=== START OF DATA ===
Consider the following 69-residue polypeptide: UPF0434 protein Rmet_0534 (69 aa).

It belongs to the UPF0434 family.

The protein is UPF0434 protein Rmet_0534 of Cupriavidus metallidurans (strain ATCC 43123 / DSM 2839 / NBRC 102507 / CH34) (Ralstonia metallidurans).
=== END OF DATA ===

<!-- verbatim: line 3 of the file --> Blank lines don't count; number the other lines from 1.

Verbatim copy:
The protein is UPF0434 protein Rmet_0534 of Cupriavidus metallidurans (strain ATCC 43123 / DSM 2839 / NBRC 102507 / CH34) (Ralstonia metallidurans).